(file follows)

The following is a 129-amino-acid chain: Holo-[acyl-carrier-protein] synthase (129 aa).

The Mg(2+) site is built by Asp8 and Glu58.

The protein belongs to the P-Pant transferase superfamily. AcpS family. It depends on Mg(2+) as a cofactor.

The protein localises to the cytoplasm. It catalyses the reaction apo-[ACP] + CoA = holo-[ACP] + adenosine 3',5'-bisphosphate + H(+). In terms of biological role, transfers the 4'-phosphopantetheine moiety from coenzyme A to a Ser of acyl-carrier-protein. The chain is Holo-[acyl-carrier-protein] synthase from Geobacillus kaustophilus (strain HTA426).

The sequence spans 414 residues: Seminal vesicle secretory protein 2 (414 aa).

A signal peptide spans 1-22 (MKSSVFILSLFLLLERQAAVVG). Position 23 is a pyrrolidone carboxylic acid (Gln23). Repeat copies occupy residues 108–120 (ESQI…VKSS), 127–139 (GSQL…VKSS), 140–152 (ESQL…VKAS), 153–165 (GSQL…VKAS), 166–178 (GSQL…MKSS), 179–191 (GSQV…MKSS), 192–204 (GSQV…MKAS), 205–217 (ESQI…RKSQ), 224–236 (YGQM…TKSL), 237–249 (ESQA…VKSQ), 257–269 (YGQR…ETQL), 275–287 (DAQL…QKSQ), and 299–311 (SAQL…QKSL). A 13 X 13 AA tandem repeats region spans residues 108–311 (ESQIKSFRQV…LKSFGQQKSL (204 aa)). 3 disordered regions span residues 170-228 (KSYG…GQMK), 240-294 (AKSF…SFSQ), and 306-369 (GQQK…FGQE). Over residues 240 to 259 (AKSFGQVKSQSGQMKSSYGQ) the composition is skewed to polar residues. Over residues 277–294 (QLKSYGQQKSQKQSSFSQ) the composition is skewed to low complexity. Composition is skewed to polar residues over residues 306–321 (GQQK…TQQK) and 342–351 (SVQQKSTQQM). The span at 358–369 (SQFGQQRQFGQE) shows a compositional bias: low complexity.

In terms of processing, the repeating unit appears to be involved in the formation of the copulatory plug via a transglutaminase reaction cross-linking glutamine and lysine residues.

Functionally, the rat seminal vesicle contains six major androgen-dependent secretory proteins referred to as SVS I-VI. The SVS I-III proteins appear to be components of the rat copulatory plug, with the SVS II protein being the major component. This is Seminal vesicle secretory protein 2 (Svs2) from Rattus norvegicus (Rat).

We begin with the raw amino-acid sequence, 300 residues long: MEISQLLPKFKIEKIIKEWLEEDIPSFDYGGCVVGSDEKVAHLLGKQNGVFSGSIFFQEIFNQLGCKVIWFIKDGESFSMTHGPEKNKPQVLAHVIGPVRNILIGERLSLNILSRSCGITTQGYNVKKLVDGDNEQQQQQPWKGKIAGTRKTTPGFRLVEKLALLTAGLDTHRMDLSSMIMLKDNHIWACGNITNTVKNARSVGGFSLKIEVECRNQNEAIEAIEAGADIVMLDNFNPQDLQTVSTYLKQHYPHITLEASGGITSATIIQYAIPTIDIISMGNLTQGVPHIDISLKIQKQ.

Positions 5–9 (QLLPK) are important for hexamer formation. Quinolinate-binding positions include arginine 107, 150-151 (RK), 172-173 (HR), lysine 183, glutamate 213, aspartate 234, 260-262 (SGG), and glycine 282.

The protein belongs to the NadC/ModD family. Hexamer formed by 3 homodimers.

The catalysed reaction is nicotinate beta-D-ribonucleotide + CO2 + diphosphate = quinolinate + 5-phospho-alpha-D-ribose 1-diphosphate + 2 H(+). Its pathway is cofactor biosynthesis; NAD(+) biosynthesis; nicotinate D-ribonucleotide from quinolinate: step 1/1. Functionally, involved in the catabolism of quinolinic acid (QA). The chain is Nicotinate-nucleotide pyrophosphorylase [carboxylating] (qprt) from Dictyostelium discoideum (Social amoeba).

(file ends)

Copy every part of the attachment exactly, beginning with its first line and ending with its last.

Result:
The following is a 129-amino-acid chain: Holo-[acyl-carrier-protein] synthase (129 aa).

The Mg(2+) site is built by Asp8 and Glu58.

The protein belongs to the P-Pant transferase superfamily. AcpS family. It depends on Mg(2+) as a cofactor.

The protein localises to the cytoplasm. It catalyses the reaction apo-[ACP] + CoA = holo-[ACP] + adenosine 3',5'-bisphosphate + H(+). In terms of biological role, transfers the 4'-phosphopantetheine moiety from coenzyme A to a Ser of acyl-carrier-protein. The chain is Holo-[acyl-carrier-protein] synthase from Geobacillus kaustophilus (strain HTA426).

The sequence spans 414 residues: Seminal vesicle secretory protein 2 (414 aa).

A signal peptide spans 1-22 (MKSSVFILSLFLLLERQAAVVG). Position 23 is a pyrrolidone carboxylic acid (Gln23). Repeat copies occupy residues 108–120 (ESQI…VKSS), 127–139 (GSQL…VKSS), 140–152 (ESQL…VKAS), 153–165 (GSQL…VKAS), 166–178 (GSQL…MKSS), 179–191 (GSQV…MKSS), 192–204 (GSQV…MKAS), 205–217 (ESQI…RKSQ), 224–236 (YGQM…TKSL), 237–249 (ESQA…VKSQ), 257–269 (YGQR…ETQL), 275–287 (DAQL…QKSQ), and 299–311 (SAQL…QKSL). A 13 X 13 AA tandem repeats region spans residues 108–311 (ESQIKSFRQV…LKSFGQQKSL (204 aa)). 3 disordered regions span residues 170-228 (KSYG…GQMK), 240-294 (AKSF…SFSQ), and 306-369 (GQQK…FGQE). Over residues 240 to 259 (AKSFGQVKSQSGQMKSSYGQ) the composition is skewed to polar residues. Over residues 277–294 (QLKSYGQQKSQKQSSFSQ) the composition is skewed to low complexity. Composition is skewed to polar residues over residues 306–321 (GQQK…TQQK) and 342–351 (SVQQKSTQQM). The span at 358–369 (SQFGQQRQFGQE) shows a compositional bias: low complexity.

In terms of processing, the repeating unit appears to be involved in the formation of the copulatory plug via a transglutaminase reaction cross-linking glutamine and lysine residues.

Functionally, the rat seminal vesicle contains six major androgen-dependent secretory proteins referred to as SVS I-VI. The SVS I-III proteins appear to be components of the rat copulatory plug, with the SVS II protein being the major component. This is Seminal vesicle secretory protein 2 (Svs2) from Rattus norvegicus (Rat).

We begin with the raw amino-acid sequence, 300 residues long: MEISQLLPKFKIEKIIKEWLEEDIPSFDYGGCVVGSDEKVAHLLGKQNGVFSGSIFFQEIFNQLGCKVIWFIKDGESFSMTHGPEKNKPQVLAHVIGPVRNILIGERLSLNILSRSCGITTQGYNVKKLVDGDNEQQQQQPWKGKIAGTRKTTPGFRLVEKLALLTAGLDTHRMDLSSMIMLKDNHIWACGNITNTVKNARSVGGFSLKIEVECRNQNEAIEAIEAGADIVMLDNFNPQDLQTVSTYLKQHYPHITLEASGGITSATIIQYAIPTIDIISMGNLTQGVPHIDISLKIQKQ.

Positions 5–9 (QLLPK) are important for hexamer formation. Quinolinate-binding positions include arginine 107, 150-151 (RK), 172-173 (HR), lysine 183, glutamate 213, aspartate 234, 260-262 (SGG), and glycine 282.

The protein belongs to the NadC/ModD family. Hexamer formed by 3 homodimers.

The catalysed reaction is nicotinate beta-D-ribonucleotide + CO2 + diphosphate = quinolinate + 5-phospho-alpha-D-ribose 1-diphosphate + 2 H(+). Its pathway is cofactor biosynthesis; NAD(+) biosynthesis; nicotinate D-ribonucleotide from quinolinate: step 1/1. Functionally, involved in the catabolism of quinolinic acid (QA). The chain is Nicotinate-nucleotide pyrophosphorylase [carboxylating] (qprt) from Dictyostelium discoideum (Social amoeba).